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Pantommind: Lunasense

After four long years, here is the new Pantommind album, Lunasense. Finally...

With ten tracks, Lunanse is an amazing accomplishment, as it sees the band growing into a bigger force in terms of composition and performance. It retains all the characteristics of Shade of Fate, yet also adopts a stronger guitar facade with stomping bass lines and complex drumming. Sunny X's lush, symphonic keyboard playing is still prevalant, but there is a heavier focus on the presence of razor-sharp guitars and rhythmic foundations on this album.

Three listens of the album will suffice to prove how greatly Pantommind has increased their level of songwriting. Rather than filling their pieces with technical prowess or sappy ballads with the occasional lead solo, the tracks are built around melodic awareness, slowly unfolding with detailed instrumentation and exquisite vocals. The band introduce their new sound with "Erasable Tears," which boasts a wicked bass, propulsive drum and guitar force, and easily ranks among the heaviest Pantommind tunes yet. Tony Ivan sounds as great as ever, and the occasional vocal effects placed on his voice lends the tune an extra dimension. As Ivan delivers the insanely catchy chorus, later repeated by guitars, and then a sick bass lead, some spoken voiceovers, and Tool-meets-Mark Zonder type of tribal drums, it is impossible to ignore how much they have evolved in terms of songwriting.

On "Wolf," Pete Christ and Peter Vichew churn out amazing riffs and some of the most engaging guitar solos you will hear in prog metal. The merging of searing fretwork with velvety synth lines and a sturdy bass figure yields one of their best riffs ever. The same riff keeps cropping up in the tune, resurrecting beneath the vocals, drums, and even the instrumental break, which is dazzling itself. Again, Ivan's vocals in the very beginning are unforgettable -- how the voice can become so memorable amidst such musical density is beyond me.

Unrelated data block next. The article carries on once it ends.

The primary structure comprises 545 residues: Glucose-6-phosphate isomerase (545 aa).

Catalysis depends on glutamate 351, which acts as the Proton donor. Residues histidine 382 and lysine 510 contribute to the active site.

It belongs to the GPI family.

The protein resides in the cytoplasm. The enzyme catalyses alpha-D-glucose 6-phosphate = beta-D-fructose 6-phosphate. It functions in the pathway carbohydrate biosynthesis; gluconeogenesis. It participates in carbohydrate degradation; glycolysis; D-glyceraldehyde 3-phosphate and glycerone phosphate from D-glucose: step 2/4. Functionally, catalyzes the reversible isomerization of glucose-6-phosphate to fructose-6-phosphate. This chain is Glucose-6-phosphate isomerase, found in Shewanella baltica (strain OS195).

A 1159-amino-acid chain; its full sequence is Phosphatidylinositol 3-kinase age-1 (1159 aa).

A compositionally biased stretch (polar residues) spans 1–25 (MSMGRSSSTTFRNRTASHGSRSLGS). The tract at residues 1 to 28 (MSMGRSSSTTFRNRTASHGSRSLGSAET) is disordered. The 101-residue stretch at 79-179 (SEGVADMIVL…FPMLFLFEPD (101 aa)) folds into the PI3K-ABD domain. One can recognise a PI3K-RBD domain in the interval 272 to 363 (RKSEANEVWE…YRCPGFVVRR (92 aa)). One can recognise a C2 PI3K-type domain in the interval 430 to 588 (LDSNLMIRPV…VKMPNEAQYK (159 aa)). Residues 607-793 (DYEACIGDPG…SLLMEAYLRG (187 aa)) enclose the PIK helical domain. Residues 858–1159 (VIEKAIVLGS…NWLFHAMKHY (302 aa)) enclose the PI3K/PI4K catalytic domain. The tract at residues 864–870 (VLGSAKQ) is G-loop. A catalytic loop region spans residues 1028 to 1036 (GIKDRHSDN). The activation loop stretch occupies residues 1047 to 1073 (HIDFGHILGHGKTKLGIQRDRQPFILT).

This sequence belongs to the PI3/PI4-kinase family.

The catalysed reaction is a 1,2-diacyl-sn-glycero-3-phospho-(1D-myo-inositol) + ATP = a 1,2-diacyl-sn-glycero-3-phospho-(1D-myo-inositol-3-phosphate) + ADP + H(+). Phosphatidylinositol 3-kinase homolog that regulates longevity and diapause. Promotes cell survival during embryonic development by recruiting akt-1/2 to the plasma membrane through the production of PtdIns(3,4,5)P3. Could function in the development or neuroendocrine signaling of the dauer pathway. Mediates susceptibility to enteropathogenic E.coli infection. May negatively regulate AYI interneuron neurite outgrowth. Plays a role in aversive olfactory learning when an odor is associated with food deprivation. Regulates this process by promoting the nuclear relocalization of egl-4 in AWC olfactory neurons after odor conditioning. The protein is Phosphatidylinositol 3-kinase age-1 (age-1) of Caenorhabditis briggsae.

As stated before, the level of guitar playing has increased to such heights that it is hard to explain the tunes without mentioning them. On the unconventionally dark "Sandglass," where Tony Ivan's voice is right up there with gods like Dio, Tony Martin, and Rob Lowe, Pantommind venture into a Black Sabbath-like tune with progressive structuring. The acoustic guitars are dark and eerie sounding, the vocals are theatrical; almost becoming the people they are personifying, and the subdued synths solidify the atmosphere all the more with a face-rippingly heavy finale.

However, their best has got to be the track sung by Colleen Gray, "To the Days of Old." Unlike the others, this track is very keyboard-based, allowing Sunny X to create dreamy atmospheres a la Psychotic Waltz, but there is of course a good amount of guitar crunch present in the mix as well. If the guitar solo on this tune does not move you, devastate you, crush you, then you are not breathing. It brings to mind a personal favourite, Vito Bratta, where every note has a purpose to serve. Again, the somewhat dreamy vibe of the track sees a heavy finish. Similarly, the guitar theme in the very beginning of "Blank" will leave you shaking. Ivan's more aggressive singing paired with sweeping guitar/keyboard majesty is something we would expect to hear on a Fates Warning disc in the mid-90's -- and Pantommind are great at recapturing the magic of this kind of sounds.